As a K12 teacher often in the midst of university folks through work with our writing project, it seems as if I am surrounded by vocabulary — you can almost hear some folks planning their next education journal writing or book project as they talk and interact — and I was seeking to remind myself that deeds and actions are important. Talking only gets you so far.

Words matter, of course. But where you take those words is a reflection on who are you and what you really want to see happen. Think small, but get it started. In the end, it has to do with being kind to each other and being open to differences, whether you are online or offline.

Perhaps I remain a bit naive about the possibilities of making the world a better place …

Peace (in the margins),

Visual Literacies and the Emergence of “Picting”

visualliteracy flickr photo by alisonkeller shared under a Creative Commons (BY-NC-SA) license

The term “picting” is new to me but it makes sense. In a recent piece at The Journal by Cathie Norris and Elliot Soloway entitled Picting, Not Wriing, is the Literacy of Today’s Youth, the question of whether the visual nature of literacy in the (literal) hands of youth — mostly via cameras on mobile devices — has overtaken the written literacies.

Maybe. I don’t know.

I look at my own teenage sons, and my own adolescent students, and I pay attention to the ways they use Snapchat and YouTube and who knows what other apps to document their world, but are they telling stories? It’s more like the visual elements of their mobile lives are connector points, or documentation hubs of their identity (or projected identities), than telling whatever we want to call a story. Read the comments at the article, and you’ll see a discussion about “story” unfolding along this query.

The authors cite research that does back up, however, how young people are more apt to “compose” with images  – and use writing only as secondary literacy points — than the other way around. Unless they are in school. Then, the equation flip flops. In school, writing is the key literacy skill and visuals are often add-ons.

I think that is generally true (that we value textual writing over visual composition), and while more of a balance would make sense, I still think the teaching of writing and of composition and of “composing” with media is a key anchor of learning in our schools. Whether young people are taking and sharing images with intentional design and composition strategies can probably be debated.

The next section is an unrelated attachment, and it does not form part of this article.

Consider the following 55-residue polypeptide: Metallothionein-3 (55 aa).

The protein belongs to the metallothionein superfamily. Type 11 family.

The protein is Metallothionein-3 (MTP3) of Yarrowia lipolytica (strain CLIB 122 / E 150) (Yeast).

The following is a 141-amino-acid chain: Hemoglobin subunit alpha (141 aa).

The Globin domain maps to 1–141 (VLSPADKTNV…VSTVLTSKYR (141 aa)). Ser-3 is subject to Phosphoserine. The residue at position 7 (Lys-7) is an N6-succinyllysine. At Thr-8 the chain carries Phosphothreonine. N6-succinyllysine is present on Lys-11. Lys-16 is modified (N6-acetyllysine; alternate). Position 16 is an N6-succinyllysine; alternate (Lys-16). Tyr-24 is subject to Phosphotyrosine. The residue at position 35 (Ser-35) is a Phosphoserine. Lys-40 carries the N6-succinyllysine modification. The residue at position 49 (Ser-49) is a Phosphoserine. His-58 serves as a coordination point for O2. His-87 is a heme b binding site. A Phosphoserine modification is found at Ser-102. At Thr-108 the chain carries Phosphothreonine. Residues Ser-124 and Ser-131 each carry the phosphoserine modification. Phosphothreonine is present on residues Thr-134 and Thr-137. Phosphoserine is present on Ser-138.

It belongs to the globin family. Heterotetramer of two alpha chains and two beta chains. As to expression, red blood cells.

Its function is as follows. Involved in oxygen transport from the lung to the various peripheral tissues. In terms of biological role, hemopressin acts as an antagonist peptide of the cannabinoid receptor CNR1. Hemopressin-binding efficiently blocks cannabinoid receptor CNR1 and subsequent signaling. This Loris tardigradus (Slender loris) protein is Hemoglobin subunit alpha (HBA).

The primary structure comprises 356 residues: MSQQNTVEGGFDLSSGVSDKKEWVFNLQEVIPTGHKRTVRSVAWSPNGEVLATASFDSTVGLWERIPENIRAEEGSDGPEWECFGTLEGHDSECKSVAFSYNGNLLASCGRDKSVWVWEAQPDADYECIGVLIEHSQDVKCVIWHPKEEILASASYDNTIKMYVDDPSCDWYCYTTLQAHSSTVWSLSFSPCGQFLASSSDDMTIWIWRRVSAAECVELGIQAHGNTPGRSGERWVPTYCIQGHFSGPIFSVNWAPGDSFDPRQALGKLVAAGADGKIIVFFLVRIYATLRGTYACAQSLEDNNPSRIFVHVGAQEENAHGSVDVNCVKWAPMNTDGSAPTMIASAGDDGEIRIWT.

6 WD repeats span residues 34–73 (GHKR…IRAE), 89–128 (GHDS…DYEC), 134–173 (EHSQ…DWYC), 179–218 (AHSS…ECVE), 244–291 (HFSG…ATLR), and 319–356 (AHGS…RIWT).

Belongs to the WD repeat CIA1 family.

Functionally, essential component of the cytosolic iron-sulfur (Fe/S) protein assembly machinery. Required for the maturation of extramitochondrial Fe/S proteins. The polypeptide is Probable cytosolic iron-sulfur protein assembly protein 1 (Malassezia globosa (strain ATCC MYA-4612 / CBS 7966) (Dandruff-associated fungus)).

I believe that young people still need to learn and to use those more traditional skills (ie, writing with text) to inform the way they interact and write into the world, whether that writing be visual or not. Note the image I used at the top of the post. The elements of design are becoming more and more important for all of us, so teaching and learning visual literacy makes sense.

I was reminded of the work that Nick Sousanis is doing around the visual narrative. You can read his piece from Digital Writing Month, in which he explores elements of visual narrative with a unique insight.

from Nick Sousanis: Spin Weave and Cut


And I was reminded, too, of the way my friend Kim Douillard, a writing project colleague, sees the world through her camera, and shares out visual themes for others to try across many social media streams, every single week. Kim views what she sees through her camera as narrative points, and understands how a picture can be composed. I try to learn from her.

Image by Kim Douillard


Not everything we write is story, although a common definition of ‘story’ is often debated in writing and teaching circles. Still, the idea that narrative does run beneath all that writers do is an interesting concept, for sure. See Minds Made for Stories by Thomas Newkirk for more on this.

I wrote this as a comment response at The Journal’s piece:

Writing with text is important. So is visual literacy. Also, add in the ability to speak and listen. Explaining something with video? Yep. That, too. The best approach for us educators is always to find ways to fuse these elements together when working with young “composers” of media. We should teach students how each (writing, visual, audio) on its own transforms a message (if not tells a story) and how each can work in tandem with the other to make a more powerful statement on the world. It is intriguing how visual the world of young people has become and there are many ways to tap into that (graphic novels, comics, infographics, etc). I still maintain, along with others, that the art of writing is still at the center of all these literacies.